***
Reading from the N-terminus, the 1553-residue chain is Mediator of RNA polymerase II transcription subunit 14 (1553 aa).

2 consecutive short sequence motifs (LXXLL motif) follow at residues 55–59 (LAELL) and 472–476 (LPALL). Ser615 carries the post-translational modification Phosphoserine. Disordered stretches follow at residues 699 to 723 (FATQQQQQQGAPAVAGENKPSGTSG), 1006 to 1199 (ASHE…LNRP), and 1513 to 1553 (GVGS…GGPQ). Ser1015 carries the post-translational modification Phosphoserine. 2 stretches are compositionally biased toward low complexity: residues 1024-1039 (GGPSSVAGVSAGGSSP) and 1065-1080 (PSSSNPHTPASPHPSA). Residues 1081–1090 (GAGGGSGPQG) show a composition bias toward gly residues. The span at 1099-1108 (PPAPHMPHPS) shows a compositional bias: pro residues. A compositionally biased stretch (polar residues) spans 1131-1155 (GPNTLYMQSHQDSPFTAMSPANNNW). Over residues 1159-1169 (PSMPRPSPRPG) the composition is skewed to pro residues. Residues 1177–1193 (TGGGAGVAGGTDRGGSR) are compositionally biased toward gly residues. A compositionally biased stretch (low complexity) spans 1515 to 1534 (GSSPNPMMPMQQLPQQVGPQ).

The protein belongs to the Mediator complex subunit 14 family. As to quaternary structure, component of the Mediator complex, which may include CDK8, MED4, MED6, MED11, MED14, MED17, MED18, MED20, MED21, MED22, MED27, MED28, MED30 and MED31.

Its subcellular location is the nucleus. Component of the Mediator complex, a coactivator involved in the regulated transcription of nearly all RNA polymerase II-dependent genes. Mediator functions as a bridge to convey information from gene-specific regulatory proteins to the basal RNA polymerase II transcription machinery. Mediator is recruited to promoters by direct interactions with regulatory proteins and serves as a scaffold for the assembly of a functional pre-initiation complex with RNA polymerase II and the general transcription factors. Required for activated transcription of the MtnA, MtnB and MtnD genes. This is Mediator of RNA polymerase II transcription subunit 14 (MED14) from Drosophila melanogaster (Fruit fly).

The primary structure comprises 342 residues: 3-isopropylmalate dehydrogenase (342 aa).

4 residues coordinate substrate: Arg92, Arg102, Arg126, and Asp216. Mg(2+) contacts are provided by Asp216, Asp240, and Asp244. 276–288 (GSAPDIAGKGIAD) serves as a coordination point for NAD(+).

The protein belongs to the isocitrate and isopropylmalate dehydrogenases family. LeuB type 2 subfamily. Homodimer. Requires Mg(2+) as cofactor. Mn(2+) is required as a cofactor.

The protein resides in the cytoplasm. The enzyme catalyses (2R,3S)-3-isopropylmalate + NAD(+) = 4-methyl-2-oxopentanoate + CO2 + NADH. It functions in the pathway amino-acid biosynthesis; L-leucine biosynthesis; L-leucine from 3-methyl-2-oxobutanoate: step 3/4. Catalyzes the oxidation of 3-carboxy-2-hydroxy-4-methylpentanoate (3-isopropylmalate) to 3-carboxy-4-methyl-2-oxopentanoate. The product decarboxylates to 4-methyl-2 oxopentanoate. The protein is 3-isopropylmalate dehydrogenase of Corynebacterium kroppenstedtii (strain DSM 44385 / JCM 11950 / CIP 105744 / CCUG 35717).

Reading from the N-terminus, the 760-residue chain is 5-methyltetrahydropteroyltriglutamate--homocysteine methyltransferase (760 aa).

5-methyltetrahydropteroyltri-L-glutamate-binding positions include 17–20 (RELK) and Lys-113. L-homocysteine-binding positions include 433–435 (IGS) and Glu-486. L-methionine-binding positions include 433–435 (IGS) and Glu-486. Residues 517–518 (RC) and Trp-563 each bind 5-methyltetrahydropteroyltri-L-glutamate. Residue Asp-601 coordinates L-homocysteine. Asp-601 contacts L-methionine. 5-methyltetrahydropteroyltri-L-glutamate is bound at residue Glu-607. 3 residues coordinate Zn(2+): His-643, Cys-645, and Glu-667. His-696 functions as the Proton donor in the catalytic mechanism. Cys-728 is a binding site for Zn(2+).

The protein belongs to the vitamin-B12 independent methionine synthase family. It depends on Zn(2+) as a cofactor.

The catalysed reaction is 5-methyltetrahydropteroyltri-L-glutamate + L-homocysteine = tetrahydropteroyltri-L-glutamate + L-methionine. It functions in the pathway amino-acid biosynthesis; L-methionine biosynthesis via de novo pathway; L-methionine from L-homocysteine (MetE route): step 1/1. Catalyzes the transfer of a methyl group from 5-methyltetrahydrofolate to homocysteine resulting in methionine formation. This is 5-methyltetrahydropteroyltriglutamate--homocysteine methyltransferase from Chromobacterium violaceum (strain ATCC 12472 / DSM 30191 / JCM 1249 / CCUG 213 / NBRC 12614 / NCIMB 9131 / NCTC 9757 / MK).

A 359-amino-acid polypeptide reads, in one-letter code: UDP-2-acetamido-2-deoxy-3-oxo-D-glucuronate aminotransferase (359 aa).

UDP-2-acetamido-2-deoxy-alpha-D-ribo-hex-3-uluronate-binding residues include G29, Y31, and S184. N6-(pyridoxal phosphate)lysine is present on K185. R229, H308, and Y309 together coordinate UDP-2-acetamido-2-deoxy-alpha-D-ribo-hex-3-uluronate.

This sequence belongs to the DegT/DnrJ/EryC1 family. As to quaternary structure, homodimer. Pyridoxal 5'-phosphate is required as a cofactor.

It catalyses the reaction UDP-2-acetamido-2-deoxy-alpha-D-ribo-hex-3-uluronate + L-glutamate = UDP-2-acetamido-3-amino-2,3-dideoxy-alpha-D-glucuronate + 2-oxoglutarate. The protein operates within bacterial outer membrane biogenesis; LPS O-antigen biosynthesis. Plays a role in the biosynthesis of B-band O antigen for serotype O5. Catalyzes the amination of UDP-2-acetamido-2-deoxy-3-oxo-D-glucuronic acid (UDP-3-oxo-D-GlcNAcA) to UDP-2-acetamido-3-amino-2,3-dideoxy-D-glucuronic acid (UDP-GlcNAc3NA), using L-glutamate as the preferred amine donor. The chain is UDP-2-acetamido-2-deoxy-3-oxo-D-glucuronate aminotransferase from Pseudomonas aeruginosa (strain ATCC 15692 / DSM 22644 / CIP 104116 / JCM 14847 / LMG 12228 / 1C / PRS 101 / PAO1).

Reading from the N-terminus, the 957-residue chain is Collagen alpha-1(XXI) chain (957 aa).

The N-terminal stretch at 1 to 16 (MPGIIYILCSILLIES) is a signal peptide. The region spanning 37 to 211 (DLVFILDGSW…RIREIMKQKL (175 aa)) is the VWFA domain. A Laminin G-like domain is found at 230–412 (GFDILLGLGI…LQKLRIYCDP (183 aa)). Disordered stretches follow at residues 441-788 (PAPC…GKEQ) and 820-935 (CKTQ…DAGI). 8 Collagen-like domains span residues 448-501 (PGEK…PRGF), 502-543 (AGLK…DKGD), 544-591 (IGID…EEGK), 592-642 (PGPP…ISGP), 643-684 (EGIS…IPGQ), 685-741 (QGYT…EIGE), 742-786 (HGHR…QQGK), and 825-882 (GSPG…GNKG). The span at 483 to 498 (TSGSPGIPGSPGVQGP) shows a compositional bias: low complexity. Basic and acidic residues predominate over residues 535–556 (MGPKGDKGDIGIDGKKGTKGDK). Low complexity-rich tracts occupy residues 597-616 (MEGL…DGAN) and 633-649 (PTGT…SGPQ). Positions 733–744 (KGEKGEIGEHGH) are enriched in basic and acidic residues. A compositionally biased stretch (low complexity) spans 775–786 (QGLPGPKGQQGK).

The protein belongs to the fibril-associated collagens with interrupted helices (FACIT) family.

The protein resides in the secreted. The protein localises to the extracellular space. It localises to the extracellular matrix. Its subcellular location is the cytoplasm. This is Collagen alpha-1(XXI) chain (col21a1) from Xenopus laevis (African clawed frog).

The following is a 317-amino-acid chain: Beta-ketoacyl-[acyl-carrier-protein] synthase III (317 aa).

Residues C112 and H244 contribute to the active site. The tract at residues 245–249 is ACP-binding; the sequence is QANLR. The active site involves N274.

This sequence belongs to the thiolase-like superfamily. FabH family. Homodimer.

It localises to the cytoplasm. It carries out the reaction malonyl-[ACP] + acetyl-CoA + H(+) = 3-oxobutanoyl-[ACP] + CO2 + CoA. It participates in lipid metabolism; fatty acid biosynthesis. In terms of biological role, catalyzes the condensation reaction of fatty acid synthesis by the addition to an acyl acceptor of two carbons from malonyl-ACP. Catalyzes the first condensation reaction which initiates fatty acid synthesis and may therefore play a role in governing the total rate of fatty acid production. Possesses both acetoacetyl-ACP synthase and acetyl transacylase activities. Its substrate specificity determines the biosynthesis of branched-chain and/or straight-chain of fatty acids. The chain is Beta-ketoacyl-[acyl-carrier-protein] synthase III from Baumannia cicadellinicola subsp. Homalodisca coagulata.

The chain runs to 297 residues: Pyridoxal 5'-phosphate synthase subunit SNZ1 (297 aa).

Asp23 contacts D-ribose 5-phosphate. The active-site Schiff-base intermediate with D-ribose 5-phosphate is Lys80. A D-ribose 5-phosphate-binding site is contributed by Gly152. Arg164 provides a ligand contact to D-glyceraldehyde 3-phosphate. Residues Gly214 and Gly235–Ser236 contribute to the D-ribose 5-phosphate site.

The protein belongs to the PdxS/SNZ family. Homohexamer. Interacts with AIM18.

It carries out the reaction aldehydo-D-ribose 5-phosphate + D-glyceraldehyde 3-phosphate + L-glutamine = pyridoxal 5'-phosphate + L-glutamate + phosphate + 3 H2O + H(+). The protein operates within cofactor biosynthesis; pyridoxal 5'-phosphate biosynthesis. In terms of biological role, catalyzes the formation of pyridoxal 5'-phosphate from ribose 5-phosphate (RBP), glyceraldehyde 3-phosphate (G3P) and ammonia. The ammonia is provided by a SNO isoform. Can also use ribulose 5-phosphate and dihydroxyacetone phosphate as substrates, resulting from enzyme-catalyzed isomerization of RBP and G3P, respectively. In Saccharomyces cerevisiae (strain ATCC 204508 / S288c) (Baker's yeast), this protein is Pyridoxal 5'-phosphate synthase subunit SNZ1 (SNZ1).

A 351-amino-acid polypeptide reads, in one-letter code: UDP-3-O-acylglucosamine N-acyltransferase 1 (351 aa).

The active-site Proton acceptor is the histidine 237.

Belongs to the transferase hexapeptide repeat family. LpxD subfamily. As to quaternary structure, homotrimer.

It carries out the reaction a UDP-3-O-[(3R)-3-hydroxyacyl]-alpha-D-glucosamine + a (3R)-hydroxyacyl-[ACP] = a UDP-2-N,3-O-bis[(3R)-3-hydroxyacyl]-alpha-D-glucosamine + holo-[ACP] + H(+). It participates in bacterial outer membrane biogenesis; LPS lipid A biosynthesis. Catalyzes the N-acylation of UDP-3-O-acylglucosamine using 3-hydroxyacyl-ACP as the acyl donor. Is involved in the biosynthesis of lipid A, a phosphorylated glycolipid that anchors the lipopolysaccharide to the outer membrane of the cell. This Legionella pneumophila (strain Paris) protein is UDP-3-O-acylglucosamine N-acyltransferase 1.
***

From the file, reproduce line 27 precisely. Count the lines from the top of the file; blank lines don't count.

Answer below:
The protein belongs to the PdxS/SNZ family. Homohexamer. Interacts with AIM18.